Full steam ahead for Tube's 150th birthday
With just over six weeks to go before its 150th birthday, we look ahead to the range of celebratory events being held throughout 2013.
All will explore the Tube's fascinating history and look at the vital role it will play in the future.
Highlights include a recreation of the first Tube passenger journey with specially restored trains, open weekends and behind-the-scenes tours at the museum's Acton depot.
There will also be theatre shows at the disused Aldwych station and the continuation of the Poster Art 105: London's Greatest Designs exhibition.
The Royal Mint will be issuing two commemorative £2 coins and Art on the Underground will run a programme including new commissions by top British artists.
How London led the way
The original Underground line was built by the Metropolitan Railway, a company formed to undertake the challenge of relieving congestion on roads between Paddington, Euston and King's Cross mainline stations and the City.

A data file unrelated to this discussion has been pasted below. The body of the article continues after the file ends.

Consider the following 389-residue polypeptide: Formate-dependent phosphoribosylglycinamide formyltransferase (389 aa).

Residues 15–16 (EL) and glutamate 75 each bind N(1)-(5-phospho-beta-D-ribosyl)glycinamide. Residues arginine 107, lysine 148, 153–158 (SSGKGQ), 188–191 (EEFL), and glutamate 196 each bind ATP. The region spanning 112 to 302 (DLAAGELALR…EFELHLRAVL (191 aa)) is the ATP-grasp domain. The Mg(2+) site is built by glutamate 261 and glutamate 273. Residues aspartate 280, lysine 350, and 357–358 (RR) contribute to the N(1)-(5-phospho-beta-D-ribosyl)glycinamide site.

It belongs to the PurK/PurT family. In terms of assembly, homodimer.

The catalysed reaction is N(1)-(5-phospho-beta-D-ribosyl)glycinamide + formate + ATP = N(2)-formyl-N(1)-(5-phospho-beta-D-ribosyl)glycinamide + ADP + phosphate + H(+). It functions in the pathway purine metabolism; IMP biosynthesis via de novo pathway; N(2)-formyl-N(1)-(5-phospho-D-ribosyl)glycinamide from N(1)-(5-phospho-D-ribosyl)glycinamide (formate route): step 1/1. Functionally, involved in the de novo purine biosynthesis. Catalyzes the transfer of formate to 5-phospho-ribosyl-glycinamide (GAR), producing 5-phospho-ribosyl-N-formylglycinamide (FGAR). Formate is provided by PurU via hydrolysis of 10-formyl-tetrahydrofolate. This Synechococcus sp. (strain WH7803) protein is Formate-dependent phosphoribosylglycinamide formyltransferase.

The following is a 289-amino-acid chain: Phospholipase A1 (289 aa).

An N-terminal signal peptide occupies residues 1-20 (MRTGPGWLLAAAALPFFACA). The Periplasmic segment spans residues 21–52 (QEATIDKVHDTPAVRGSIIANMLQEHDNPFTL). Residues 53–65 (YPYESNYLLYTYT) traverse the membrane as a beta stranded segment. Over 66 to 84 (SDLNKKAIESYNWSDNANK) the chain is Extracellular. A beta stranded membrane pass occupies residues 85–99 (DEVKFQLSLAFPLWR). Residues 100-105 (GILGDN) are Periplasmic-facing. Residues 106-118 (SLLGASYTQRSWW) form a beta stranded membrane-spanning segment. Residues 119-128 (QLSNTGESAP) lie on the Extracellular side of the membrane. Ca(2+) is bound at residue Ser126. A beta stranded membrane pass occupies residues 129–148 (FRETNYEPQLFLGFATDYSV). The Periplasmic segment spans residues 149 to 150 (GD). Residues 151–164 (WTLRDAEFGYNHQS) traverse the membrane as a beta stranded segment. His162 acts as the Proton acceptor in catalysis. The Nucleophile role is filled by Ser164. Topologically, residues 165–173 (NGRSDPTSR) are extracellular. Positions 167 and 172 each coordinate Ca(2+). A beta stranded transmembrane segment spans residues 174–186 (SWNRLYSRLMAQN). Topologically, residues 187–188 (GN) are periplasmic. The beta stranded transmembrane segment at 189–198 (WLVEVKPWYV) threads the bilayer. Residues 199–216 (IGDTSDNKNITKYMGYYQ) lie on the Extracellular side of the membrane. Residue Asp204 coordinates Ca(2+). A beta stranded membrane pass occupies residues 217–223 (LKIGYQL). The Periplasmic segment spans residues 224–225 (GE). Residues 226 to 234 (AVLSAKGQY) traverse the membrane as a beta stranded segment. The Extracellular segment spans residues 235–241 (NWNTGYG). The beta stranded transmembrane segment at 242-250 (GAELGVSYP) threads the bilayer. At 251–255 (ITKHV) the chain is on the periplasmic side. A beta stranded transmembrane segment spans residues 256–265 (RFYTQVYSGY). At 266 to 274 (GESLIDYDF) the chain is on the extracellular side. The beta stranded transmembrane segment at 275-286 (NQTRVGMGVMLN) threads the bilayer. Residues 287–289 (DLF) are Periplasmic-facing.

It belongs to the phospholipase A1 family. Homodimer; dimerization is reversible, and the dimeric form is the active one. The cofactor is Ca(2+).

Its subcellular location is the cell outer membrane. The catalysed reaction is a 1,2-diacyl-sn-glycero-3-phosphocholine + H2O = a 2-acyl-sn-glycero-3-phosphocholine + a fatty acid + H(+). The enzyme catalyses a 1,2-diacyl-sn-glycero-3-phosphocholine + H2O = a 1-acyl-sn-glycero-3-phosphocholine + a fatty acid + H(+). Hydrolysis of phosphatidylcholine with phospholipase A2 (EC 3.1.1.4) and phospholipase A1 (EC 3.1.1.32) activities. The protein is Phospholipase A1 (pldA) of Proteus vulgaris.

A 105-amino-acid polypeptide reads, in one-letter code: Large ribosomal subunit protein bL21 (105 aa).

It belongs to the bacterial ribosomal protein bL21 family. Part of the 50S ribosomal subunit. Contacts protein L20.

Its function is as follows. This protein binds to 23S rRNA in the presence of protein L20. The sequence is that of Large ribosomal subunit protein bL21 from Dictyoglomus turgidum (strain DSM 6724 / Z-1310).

Travelling on the new railway was a novelty that thousands of Londoners were eager to experience and on the opening day long queues formed at every station.
The line was a huge success, with more than 25,000 passengers a day using the Underground during its first six months.
It now carries around 3.5million passengers on weekdays, serves 270 stations and has 250 miles of track, 45 per cent of which is underground.
To celebrate the Underground's 150th anniversary the London Transport Museum has launched an exclusive collection of gifts and souvenirs.
It includes Underground line cufflinks, a variety of limited edition prints and posters, and Metropolitan line glassware.
For more details, visit www.ltmuseumshop.co.uk